Don Jenkins - Capital Press

Tyson Fresh Meats has gone to court to forcibly acquire the Pasco, Wash., feedlot that bankrupt cattleman Cody Easterday sold to a major competitor last year after bilking Tyson out of $233 million.

Tyson is offering $25 million — $9 million more than Agri Beef paid — for the cattle feeding operation known as North Lot. Tyson is asking a bankruptcy judge to void the sale to Agri Beef, arguing the deal shortchanged it and other unpaid creditors.

“The $16 million purchase price was woefully inadequate,” Tyson claims in a complaint filed Monday, Aug. 9 in U.S. Bankruptcy Court for Eastern Washington.

The dispute leaves final ownership of the feedlot uncertain. Agri Beef President Matt Buyers said in a court filing that the Idaho-based company bought the feedlot in good faith in an arm’s length transaction.

Easterday, 50, pleaded guilty in March to defrauding Tyson out of $233 million and another company out of $11 million by billing them for cattle he never actually bought or fed. Easterday delivered cattle to Tyson’s processing plant in Pasco.

In a plea deal with federal prosecutors, Easterday agreed to pay restitution. He is scheduled to be sentenced Oct. 5 on one count of wire fraud.

Several Easterday farms in the Columbia Basin have been sold through bankruptcy court for $209 million to Farmland Reserve Inc., owned by The Church of Jesus Christ of Latter-day Saints.

Tyson supported the sale to Farmland, which operates in Washington as AgriNorthwest, but says it was blindsided by the pre-bankruptcy sale of North Lot.


Tyson uncovered Cody Easterday’s fraud in December and discussed acquiring the feedlot to begin making amends. Easterday estimated the lot’s worth at $20 million, according to Tyson.

In late January, on a Friday, Tyson executives learned in a conference call with Easterday and his financial adviser, Pete Richter of Paladin Management Group, that Easterday planned to sell the lot within a few days.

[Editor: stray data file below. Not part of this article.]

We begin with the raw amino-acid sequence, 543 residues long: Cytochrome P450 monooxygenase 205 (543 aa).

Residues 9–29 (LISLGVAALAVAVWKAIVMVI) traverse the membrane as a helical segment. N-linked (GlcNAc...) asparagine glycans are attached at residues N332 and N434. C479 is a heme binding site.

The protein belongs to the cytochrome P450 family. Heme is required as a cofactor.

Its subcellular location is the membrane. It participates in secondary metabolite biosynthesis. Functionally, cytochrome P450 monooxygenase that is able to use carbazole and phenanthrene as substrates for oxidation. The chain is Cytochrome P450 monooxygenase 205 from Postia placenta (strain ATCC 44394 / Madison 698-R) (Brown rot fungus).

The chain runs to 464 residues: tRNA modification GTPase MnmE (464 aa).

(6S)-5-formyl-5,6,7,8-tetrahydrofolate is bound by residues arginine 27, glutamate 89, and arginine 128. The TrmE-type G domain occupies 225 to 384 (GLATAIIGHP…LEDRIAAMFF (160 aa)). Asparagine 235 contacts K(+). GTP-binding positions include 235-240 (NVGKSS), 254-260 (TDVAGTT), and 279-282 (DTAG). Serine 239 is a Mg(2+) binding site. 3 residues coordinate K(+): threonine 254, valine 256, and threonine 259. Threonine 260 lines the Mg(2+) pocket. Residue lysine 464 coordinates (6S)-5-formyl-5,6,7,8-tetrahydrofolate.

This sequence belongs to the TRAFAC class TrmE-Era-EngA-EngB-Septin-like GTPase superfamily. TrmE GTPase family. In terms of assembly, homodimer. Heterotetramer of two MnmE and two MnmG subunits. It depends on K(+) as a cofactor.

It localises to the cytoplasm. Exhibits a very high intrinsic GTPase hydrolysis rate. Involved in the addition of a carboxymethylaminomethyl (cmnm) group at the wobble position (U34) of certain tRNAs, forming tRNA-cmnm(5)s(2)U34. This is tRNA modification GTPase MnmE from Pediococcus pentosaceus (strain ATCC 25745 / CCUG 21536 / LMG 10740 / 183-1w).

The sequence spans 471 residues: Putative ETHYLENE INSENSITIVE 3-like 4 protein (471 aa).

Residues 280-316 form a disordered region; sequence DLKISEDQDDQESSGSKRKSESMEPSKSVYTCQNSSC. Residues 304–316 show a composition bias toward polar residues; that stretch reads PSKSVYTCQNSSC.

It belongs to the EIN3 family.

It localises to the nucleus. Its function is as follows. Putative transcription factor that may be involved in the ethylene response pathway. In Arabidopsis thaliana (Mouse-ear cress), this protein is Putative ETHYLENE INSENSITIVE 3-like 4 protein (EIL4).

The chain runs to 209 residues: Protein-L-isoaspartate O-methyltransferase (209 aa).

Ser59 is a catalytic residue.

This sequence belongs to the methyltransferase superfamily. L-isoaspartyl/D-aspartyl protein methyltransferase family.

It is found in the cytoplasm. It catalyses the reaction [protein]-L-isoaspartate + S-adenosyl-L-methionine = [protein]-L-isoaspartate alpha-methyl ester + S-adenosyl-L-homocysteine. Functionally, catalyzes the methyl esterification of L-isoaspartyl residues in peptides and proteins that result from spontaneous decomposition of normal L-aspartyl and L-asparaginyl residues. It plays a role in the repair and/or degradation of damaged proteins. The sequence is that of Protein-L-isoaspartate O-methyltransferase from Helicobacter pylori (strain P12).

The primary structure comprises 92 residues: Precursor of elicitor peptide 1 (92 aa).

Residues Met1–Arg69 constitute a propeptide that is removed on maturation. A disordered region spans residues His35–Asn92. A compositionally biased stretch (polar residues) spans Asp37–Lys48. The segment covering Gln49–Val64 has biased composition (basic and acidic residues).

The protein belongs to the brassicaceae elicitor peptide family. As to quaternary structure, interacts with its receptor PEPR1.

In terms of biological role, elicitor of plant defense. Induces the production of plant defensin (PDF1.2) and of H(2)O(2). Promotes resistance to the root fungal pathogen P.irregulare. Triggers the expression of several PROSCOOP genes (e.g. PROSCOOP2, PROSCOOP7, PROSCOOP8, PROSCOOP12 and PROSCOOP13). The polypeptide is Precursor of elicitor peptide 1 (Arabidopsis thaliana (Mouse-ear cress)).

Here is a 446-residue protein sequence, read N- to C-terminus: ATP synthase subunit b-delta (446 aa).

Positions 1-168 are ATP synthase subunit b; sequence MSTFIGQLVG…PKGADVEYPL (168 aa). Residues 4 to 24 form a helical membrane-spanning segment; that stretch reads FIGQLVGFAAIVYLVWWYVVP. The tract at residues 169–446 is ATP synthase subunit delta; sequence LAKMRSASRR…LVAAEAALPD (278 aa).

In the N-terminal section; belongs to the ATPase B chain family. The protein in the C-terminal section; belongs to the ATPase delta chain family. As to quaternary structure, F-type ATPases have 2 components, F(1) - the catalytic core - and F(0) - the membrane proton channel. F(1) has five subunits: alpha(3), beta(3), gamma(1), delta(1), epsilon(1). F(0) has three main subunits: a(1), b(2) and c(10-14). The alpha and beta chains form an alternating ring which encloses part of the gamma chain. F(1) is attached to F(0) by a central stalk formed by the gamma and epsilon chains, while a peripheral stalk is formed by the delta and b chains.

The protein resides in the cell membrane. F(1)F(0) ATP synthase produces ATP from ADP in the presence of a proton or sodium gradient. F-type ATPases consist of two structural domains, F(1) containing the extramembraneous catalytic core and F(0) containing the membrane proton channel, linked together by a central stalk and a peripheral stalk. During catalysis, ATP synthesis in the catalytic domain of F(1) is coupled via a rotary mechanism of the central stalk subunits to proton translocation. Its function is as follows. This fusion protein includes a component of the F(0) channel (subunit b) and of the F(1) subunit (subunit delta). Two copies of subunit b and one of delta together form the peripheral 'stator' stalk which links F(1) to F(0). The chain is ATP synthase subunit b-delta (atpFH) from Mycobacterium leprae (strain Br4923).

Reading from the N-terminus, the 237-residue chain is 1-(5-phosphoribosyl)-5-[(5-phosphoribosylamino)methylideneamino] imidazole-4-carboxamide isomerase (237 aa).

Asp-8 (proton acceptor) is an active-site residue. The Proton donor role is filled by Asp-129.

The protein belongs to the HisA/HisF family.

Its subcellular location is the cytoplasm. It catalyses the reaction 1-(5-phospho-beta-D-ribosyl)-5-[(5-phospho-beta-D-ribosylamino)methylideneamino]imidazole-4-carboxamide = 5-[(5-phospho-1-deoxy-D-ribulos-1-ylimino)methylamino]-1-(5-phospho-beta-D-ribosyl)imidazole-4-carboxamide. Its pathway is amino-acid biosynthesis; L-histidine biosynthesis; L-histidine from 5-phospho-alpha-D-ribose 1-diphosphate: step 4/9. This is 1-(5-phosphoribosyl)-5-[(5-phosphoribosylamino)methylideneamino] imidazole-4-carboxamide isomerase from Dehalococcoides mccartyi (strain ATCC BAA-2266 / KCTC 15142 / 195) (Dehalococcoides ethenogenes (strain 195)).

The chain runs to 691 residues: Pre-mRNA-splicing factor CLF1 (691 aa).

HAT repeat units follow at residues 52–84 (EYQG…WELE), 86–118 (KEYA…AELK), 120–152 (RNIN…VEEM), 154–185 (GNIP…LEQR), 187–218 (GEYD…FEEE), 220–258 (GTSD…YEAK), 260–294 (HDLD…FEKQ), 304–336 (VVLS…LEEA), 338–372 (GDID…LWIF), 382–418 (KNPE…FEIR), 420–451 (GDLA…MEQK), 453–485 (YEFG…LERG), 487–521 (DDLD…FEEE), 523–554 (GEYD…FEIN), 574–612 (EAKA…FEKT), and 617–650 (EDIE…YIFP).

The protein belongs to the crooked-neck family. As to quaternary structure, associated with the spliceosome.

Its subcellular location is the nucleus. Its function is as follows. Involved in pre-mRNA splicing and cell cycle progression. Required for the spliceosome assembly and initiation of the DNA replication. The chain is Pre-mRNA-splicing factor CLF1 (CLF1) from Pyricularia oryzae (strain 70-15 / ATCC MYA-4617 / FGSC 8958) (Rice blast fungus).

Easterday and Richter declined to identify the buyer. Over the weekend, Tyson prepared to go to court to stop the sale, but learned Monday that the sale had closed the previous Friday.

Besides claiming it was duped, Tyson also criticizes how the $16 million was distributed.

According to a spreadsheet sent to Tyson by Easterday’s lawyer, Richard Pachulski, more than $11.7 million went to Easterday Farms and the English Hay Company, two other companies owned by Easterday family members.

Pachulski’s Los Angeles law firm got $600,000, while Richter’s management group got $625,604.

Creditors got only $2.1 million, leaving some bills unpaid.

Six unpaid balances shown on the spreadsheet topped six figures, including $804,000 owed one business for veterinarian services. None of the money shown distributed went to Tyson.

Pachulski’s law firm was later retained as lead counsel for Easterday’s Chapter 11 bankruptcy, and Richter and another Paladin partner were retained as co-chief restructuring officers.

Tyson claims Pachulski’s law firm and Paladin have conflicts in reconsidering the pre-bankruptcy sale to Agri Beef. Efforts to reach Pachulski and Richter were unsuccessful.

A post-sale appraisal valued North Lot at $9 million. Tyson calls the appraisal self-serving and flawed, considering Tyson’s standing offer to pay $25 million.

In the face of Tyson’s bid to obtain the feedlot, Agri Beef went ahead Tuesday and paid the bankrupt Easterday Ranches $1 million for trucks, tractors and other equipment at North Lot.

Bankruptcy Judge Whitman Holt in Yakima approved the equipment sale. Agri Beef certainly owns the rolling stock, but Tyson’s bid to acquire the ground will be decided later, the judge said.

If Tyson prevails, “it creates a logistical issue. You (Agri Beef) have to come and get your stuff off the property,” Holt said.